Paul Singer’s Elliott Investment Management has taken a substantial stake in kidney care giant Fresenius, reports Bloomberg.
Why is this important: Elliott’s position increases the likelihood of a breakup of the Germany-based conglomerate, “whose structure has long been considered too complex and inefficient by some shareholders,” writes Bloomberg.
Offer details: The size of Elliott’s unreported stake has not yet exceeded the 3% disclosure threshold under German securities rules, according to Bloomberg.
- Shares of Fresenius – which had fallen around 40% year-to-date before the news – jumped around 13% in Wednesday trading.
Catch up fast: The increasingly large conglomerate Fresenius has struggled in recent years, losing longtime CEO Stephan Sturm in August after cost pressures and COVID-related impacts weighed on profits.
- Over the past five years, the company’s shares have steadily declined, falling from a high of $57 in 2018 to a low of $14 on Thursday.
- Michael Sen, who has led the Fresenius Kabi unit since April 2021 and has been involved in the company’s restructuring in previous roles at Siemens and E.ON, stepped in to succeed Sturm this month.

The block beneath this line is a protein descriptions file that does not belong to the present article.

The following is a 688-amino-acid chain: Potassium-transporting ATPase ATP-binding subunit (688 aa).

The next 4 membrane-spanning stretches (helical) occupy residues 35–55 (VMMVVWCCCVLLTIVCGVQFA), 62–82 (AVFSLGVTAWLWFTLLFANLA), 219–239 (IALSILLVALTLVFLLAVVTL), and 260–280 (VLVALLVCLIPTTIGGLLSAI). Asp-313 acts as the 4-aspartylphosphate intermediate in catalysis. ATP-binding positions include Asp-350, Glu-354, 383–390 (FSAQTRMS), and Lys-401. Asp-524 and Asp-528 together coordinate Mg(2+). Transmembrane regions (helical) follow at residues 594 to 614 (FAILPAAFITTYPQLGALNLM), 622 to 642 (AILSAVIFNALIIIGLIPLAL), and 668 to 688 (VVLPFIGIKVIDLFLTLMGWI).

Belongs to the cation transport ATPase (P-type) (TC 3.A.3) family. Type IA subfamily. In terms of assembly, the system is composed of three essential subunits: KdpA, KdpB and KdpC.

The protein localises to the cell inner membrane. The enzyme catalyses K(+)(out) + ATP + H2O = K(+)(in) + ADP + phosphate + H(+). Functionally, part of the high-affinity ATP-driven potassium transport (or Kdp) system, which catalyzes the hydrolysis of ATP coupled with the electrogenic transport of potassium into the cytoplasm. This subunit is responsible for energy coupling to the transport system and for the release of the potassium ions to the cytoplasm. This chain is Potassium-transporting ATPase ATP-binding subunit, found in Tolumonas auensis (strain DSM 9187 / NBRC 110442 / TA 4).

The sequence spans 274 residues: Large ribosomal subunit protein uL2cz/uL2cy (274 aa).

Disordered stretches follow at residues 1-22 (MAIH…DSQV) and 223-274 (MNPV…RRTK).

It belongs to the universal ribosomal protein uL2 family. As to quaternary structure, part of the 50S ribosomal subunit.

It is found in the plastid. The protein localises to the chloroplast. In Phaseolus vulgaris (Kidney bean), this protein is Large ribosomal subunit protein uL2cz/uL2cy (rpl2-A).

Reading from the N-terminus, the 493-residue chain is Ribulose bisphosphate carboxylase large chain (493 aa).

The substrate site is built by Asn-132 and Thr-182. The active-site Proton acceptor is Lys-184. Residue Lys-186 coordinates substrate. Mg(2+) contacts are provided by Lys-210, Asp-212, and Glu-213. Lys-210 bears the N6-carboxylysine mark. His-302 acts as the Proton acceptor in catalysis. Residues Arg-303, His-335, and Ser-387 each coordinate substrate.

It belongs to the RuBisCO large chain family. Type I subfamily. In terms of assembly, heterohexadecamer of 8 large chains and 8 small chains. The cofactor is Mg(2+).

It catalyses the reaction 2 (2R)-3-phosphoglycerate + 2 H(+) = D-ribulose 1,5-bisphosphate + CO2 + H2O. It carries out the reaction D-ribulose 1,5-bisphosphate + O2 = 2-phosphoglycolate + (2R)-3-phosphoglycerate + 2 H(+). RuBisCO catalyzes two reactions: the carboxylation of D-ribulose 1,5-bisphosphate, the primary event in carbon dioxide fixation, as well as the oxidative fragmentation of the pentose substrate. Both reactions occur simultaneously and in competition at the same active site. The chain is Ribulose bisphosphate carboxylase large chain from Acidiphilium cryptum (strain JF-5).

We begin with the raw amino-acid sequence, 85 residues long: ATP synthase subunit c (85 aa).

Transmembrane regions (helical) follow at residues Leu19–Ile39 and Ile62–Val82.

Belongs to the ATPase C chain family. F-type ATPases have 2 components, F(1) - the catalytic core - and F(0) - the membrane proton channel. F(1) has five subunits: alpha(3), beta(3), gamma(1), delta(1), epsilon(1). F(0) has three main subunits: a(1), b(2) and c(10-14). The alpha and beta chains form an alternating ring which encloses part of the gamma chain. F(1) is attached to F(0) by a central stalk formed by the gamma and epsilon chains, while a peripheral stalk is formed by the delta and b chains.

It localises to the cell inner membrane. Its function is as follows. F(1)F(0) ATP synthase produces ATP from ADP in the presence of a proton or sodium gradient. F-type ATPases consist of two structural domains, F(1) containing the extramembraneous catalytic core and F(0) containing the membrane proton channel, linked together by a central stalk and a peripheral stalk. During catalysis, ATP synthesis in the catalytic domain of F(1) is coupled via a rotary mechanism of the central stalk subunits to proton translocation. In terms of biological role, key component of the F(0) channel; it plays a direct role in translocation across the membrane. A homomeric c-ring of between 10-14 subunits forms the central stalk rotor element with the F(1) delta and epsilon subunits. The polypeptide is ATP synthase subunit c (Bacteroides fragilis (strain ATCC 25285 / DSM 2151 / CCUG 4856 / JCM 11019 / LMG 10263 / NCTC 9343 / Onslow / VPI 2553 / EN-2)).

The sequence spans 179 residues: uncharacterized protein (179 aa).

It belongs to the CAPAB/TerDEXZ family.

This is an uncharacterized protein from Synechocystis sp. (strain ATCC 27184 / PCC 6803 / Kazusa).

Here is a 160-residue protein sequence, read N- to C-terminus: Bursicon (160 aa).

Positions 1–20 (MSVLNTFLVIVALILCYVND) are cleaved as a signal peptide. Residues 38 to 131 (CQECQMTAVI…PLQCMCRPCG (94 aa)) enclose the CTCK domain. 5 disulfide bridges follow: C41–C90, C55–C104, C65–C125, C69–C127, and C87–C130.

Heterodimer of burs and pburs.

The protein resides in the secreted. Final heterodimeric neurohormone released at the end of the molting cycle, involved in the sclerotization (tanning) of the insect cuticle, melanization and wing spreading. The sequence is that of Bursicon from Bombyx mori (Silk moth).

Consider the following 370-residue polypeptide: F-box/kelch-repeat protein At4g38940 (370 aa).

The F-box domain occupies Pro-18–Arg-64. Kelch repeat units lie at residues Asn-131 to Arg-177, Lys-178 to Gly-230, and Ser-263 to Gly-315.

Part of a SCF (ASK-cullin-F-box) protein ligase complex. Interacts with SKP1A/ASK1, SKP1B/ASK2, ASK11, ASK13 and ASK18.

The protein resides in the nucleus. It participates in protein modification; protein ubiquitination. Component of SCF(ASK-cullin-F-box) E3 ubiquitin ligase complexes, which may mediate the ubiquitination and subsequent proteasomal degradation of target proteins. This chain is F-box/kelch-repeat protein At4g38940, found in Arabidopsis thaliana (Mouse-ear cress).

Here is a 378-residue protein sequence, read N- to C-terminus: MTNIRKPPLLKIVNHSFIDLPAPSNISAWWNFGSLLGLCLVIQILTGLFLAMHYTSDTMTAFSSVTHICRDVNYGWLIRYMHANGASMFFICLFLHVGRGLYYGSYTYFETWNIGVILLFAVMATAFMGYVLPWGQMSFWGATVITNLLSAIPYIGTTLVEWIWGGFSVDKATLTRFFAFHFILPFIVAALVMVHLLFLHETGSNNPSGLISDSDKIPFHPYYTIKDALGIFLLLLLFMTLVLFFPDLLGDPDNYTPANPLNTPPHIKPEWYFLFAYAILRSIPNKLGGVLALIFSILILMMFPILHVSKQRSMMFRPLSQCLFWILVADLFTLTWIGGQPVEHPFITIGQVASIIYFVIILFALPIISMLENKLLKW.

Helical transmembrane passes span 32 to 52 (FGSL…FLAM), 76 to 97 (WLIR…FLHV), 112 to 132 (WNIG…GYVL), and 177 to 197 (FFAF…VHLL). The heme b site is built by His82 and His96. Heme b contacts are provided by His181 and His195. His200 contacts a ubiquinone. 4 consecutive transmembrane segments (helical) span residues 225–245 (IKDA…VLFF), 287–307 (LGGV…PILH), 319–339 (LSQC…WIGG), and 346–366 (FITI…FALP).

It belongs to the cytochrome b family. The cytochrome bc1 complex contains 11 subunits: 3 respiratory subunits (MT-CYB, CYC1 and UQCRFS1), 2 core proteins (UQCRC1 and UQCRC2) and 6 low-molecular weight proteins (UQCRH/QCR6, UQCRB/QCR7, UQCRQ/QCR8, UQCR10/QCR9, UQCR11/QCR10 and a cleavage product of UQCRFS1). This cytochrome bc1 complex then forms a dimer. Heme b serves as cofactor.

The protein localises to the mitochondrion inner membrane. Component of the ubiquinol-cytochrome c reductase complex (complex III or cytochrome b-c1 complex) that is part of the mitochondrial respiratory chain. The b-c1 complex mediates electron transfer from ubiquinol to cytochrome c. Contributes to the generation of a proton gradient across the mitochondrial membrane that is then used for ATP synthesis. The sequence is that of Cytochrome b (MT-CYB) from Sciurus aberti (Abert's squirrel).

- The company comprises four units: its intravenous drug division, Kabi; Helios chain of hospitals; its stake in the Fresenius Medical Care dialysis unit; and its stake in health center operator Vamad.
Rollback: Last March, Fresenius Health Partners (the US unit of the parent company), InterWell Health and Cricket Health joined forces to create a massive kidney care business valued at $2.4 billion.
Between the lines: Elliott, an activist fund known for its sharp cost-cutting tactics, has a history at other public giants including athenahealth, Thyssenkrupp AG and software conglomerate SAP SE.
Yes, but: The company may face difficulty rolling out its usual playbook at Fresenius, according to Bloomberg, due to special rights granted to the foundation of former entrepreneur Else Kroener, who led the company for about four decades. until his death in 1988.
- The foundation has resisted Fresenius’ structural overhauls in the past, Bloomberg reported.